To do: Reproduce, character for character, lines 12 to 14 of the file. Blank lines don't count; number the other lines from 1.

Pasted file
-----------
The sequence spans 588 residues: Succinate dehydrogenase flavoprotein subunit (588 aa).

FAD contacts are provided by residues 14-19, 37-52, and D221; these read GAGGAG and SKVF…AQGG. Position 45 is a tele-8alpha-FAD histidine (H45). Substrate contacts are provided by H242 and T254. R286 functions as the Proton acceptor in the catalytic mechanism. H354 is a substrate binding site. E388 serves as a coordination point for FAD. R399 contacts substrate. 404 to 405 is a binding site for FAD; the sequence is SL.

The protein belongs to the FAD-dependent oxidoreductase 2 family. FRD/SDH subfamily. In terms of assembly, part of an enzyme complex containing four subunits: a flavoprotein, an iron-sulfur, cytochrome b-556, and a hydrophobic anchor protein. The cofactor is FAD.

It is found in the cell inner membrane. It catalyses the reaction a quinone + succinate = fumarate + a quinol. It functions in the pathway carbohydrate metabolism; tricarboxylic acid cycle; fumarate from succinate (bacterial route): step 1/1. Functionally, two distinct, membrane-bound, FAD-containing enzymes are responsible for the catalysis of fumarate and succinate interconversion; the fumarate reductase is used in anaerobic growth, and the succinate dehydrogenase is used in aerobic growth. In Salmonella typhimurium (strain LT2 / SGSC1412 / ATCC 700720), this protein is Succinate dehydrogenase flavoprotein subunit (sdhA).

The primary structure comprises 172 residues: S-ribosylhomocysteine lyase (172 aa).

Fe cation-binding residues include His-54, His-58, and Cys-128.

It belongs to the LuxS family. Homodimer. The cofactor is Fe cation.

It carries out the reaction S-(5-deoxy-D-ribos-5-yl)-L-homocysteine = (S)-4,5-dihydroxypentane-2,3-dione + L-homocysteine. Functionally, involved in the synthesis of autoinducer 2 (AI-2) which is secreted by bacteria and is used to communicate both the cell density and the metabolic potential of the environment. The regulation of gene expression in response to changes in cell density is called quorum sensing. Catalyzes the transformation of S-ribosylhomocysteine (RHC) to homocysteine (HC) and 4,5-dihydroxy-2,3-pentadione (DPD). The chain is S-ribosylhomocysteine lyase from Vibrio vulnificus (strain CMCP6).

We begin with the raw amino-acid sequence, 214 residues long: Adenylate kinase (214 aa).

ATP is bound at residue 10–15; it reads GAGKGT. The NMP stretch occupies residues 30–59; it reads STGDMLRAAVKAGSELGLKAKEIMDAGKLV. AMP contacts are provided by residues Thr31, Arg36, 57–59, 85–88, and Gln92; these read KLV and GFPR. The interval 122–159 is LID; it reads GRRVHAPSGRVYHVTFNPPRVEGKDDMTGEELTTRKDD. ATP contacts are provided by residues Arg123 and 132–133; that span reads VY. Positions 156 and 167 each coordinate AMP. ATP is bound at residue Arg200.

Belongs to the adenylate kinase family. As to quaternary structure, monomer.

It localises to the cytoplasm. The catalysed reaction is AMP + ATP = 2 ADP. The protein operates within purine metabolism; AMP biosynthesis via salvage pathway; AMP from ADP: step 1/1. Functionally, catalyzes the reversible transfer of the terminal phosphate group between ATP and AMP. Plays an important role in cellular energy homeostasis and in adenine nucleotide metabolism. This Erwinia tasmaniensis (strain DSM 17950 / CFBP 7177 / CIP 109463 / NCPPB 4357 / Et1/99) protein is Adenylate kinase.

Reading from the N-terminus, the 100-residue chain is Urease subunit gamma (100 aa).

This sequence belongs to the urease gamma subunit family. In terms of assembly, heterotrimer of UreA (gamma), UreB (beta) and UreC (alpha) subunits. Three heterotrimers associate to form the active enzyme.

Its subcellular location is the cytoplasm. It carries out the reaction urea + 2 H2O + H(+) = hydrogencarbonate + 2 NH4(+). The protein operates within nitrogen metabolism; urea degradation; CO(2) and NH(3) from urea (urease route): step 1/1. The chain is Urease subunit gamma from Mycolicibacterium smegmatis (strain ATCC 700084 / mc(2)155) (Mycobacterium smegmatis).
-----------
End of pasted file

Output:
It localises to the cytoplasm. The catalysed reaction is AMP + ATP = 2 ADP. The protein operates within purine metabolism; AMP biosynthesis via salvage pathway; AMP from ADP: step 1/1. Functionally, catalyzes the reversible transfer of the terminal phosphate group between ATP and AMP. Plays an important role in cellular energy homeostasis and in adenine nucleotide metabolism. This Erwinia tasmaniensis (strain DSM 17950 / CFBP 7177 / CIP 109463 / NCPPB 4357 / Et1/99) protein is Adenylate kinase.

Reading from the N-terminus, the 100-residue chain is Urease subunit gamma (100 aa).

This sequence belongs to the urease gamma subunit family. In terms of assembly, heterotrimer of UreA (gamma), UreB (beta) and UreC (alpha) subunits. Three heterotrimers associate to form the active enzyme.